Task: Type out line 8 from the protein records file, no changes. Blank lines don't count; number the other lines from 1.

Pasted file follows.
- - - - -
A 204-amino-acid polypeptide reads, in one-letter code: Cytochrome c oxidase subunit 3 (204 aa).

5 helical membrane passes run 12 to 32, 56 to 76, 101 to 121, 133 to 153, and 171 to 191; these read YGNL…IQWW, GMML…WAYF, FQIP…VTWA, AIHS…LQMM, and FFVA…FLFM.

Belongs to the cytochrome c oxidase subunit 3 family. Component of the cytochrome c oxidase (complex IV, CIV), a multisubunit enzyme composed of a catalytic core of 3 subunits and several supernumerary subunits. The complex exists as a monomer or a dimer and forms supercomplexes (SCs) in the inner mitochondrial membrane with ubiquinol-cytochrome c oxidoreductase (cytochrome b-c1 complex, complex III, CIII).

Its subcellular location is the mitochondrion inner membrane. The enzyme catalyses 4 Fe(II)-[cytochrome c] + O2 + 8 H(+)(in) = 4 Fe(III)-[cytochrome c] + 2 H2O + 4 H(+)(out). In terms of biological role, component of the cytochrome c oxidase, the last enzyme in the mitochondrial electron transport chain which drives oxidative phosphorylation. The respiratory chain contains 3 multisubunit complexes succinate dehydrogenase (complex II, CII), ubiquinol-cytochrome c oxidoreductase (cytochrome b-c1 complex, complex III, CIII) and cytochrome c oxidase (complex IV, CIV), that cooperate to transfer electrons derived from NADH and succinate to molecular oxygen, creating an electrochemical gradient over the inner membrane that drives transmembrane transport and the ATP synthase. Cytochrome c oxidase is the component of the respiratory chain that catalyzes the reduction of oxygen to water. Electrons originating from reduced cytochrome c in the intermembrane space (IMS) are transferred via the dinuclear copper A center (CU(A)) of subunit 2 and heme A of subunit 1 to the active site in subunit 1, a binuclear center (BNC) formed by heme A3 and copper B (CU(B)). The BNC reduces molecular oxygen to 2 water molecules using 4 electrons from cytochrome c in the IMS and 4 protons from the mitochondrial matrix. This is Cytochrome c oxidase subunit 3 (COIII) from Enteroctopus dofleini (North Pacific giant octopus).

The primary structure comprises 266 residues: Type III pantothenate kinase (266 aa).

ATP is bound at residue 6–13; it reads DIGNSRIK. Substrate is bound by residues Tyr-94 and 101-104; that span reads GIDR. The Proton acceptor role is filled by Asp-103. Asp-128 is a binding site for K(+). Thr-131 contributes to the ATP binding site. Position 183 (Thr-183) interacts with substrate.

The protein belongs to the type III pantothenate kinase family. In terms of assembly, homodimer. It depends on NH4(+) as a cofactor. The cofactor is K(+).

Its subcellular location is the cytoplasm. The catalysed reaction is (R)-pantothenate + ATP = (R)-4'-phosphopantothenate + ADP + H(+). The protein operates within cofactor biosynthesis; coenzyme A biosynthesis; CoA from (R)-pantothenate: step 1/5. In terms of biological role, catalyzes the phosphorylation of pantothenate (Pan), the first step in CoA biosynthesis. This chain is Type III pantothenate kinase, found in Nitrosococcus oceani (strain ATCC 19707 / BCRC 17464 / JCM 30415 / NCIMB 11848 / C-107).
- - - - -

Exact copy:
Its subcellular location is the cytoplasm. The catalysed reaction is (R)-pantothenate + ATP = (R)-4'-phosphopantothenate + ADP + H(+). The protein operates within cofactor biosynthesis; coenzyme A biosynthesis; CoA from (R)-pantothenate: step 1/5. In terms of biological role, catalyzes the phosphorylation of pantothenate (Pan), the first step in CoA biosynthesis. This chain is Type III pantothenate kinase, found in Nitrosococcus oceani (strain ATCC 19707 / BCRC 17464 / JCM 30415 / NCIMB 11848 / C-107).